Also in this category are Reps. Fred Upton of Michigan and Jaime Herrera Beutler of Washington. Upton faces Trump-backed state Rep. Steve Carra, who recently introduced legislation to audit Michigan’s 2020 election results. This, in large part, explains his endorsement by the former president, which could help topple Upton, who was also censured by at least five GOP county committees in his district for supporting impeachment. Upton has been around for a long time (he won his first election in 1986), but he might be vulnerable, too, as his lone 2020 primary opponent won 37 percent despite raising almost no money and attracting little notice — and this was before Upton voted to impeach Trump. Meanwhile, Herrera Beutler’s main challenger in Washington is Trump endorsee Joe Kent, a former Special forces officer and husband to a Gold Star recipient. Like Carra, Kent has questioned the 2020 election results, telling CNN in July that “I think Trump won, but I want to prove it.” However, the electoral math might be more complicated in Washington than Michigan because of Washington’s top-two primary system (also used in California), where the top-two vote getters — regardless of party — advance to the November general election. If Democrats consolidate around one candidate, Herrera Beutler could still attract enough backing from some Republicans and independents to finish second and advance. Moreover, the anti-Herrera Beutler vote could be fragmented among Kent and Heidi St. John, a Christian author and home-schooling advocate who has criticized Kent as a carpetbagger who only recently moved to the southwestern Washington district.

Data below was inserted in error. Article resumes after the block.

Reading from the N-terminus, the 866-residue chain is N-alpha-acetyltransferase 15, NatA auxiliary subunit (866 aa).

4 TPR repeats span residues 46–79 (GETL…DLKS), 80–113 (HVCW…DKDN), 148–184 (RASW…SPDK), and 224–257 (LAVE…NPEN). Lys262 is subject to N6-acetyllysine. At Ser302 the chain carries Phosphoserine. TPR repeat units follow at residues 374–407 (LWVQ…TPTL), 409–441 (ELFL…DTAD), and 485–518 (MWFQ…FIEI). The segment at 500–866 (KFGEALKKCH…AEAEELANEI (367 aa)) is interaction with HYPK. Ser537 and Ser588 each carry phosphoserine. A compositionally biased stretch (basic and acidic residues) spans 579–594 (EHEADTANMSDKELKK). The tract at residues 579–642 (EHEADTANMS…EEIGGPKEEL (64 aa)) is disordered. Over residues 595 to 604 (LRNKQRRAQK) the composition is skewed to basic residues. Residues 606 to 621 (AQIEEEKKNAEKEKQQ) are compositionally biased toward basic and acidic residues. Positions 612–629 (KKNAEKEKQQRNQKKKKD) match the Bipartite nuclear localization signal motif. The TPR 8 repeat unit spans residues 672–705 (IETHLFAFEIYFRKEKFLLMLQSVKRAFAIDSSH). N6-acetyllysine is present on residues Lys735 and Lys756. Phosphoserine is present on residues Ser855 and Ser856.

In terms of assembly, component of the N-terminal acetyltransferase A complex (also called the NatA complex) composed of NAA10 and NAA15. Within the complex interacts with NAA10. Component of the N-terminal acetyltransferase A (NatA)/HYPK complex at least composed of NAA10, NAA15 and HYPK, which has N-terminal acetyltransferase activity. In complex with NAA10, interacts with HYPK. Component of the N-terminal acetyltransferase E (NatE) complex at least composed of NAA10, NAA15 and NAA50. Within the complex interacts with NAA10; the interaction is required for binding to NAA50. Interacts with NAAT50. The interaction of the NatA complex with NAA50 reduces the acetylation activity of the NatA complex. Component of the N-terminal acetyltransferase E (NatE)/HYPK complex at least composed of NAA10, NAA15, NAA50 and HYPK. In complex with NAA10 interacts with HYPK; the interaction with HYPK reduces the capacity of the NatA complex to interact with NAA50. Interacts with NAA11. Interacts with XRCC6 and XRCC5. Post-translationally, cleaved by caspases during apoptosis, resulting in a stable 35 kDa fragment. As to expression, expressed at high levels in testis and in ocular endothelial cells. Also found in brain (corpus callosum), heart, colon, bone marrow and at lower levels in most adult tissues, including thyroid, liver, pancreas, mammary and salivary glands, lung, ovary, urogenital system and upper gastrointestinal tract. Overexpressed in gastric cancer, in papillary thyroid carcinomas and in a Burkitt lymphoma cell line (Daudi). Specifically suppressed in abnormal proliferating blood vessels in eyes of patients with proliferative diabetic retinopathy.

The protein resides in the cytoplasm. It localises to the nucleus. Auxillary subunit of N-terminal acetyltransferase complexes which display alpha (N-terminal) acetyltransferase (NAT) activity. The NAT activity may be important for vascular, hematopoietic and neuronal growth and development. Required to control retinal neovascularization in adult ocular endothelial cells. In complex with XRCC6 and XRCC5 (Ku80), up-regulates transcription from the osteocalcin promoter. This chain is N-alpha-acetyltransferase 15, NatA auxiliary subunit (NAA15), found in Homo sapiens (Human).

While Reps. Tom Rice of South Carolina and Dan Newhouse of Washington don’t yet have Trump-endorsed opponents, they still face more primary woes than redistricting problems. Rice, for instance, has to win a majority of the vote in the Republican primary — or a majority in a runoff if no candidate initially wins more than 50 percent of the vote. This isn’t true of the other Republicans we’ve examined, which means a crowded candidate field could be especially tricky for Rice as he can’t skate by with a plurality win in the primary. Rice currently faces at least three serious-looking GOP opponents in conservative media personality Graham Allen, state Rep. Russell Fry and Horry County school board chair Ken Richardson, along with a host of other Republicans. (Eight Republicans are running against Rice so far.) Newhouse, meanwhile, also has three notable Republican opponents: Loren Culp, a former police officer and Washington’s GOP nominee for governor in 2020, as well as state Rep. Brad Klippert and businessman Jerrod Sessler.